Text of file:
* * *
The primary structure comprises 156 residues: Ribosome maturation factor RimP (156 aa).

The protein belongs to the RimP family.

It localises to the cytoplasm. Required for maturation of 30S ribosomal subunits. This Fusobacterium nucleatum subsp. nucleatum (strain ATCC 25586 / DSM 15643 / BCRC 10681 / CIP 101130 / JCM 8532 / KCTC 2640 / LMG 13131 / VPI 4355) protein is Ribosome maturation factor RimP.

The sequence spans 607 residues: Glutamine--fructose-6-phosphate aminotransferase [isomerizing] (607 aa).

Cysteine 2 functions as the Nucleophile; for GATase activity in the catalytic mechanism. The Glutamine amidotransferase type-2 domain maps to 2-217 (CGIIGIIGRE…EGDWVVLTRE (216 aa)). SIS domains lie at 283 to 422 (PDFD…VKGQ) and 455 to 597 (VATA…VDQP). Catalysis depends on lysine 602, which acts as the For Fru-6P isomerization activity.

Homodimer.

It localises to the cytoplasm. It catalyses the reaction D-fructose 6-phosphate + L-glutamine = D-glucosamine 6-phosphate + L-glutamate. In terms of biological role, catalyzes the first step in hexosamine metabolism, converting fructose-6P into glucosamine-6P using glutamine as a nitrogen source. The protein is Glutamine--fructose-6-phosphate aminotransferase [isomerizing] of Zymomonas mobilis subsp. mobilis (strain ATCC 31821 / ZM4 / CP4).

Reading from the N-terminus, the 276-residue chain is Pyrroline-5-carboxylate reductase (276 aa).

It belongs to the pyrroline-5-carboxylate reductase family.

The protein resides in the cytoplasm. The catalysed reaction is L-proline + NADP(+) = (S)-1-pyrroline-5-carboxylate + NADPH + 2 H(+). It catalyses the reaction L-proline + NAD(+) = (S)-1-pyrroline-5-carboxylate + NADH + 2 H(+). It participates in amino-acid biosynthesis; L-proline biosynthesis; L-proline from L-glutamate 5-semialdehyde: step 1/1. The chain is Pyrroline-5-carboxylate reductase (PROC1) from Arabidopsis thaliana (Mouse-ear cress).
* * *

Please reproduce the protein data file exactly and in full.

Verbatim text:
The primary structure comprises 156 residues: Ribosome maturation factor RimP (156 aa).

The protein belongs to the RimP family.

It localises to the cytoplasm. Required for maturation of 30S ribosomal subunits. This Fusobacterium nucleatum subsp. nucleatum (strain ATCC 25586 / DSM 15643 / BCRC 10681 / CIP 101130 / JCM 8532 / KCTC 2640 / LMG 13131 / VPI 4355) protein is Ribosome maturation factor RimP.

The sequence spans 607 residues: Glutamine--fructose-6-phosphate aminotransferase [isomerizing] (607 aa).

Cysteine 2 functions as the Nucleophile; for GATase activity in the catalytic mechanism. The Glutamine amidotransferase type-2 domain maps to 2-217 (CGIIGIIGRE…EGDWVVLTRE (216 aa)). SIS domains lie at 283 to 422 (PDFD…VKGQ) and 455 to 597 (VATA…VDQP). Catalysis depends on lysine 602, which acts as the For Fru-6P isomerization activity.

Homodimer.

It localises to the cytoplasm. It catalyses the reaction D-fructose 6-phosphate + L-glutamine = D-glucosamine 6-phosphate + L-glutamate. In terms of biological role, catalyzes the first step in hexosamine metabolism, converting fructose-6P into glucosamine-6P using glutamine as a nitrogen source. The protein is Glutamine--fructose-6-phosphate aminotransferase [isomerizing] of Zymomonas mobilis subsp. mobilis (strain ATCC 31821 / ZM4 / CP4).

Reading from the N-terminus, the 276-residue chain is Pyrroline-5-carboxylate reductase (276 aa).

It belongs to the pyrroline-5-carboxylate reductase family.

The protein resides in the cytoplasm. The catalysed reaction is L-proline + NADP(+) = (S)-1-pyrroline-5-carboxylate + NADPH + 2 H(+). It catalyses the reaction L-proline + NAD(+) = (S)-1-pyrroline-5-carboxylate + NADH + 2 H(+). It participates in amino-acid biosynthesis; L-proline biosynthesis; L-proline from L-glutamate 5-semialdehyde: step 1/1. The chain is Pyrroline-5-carboxylate reductase (PROC1) from Arabidopsis thaliana (Mouse-ear cress).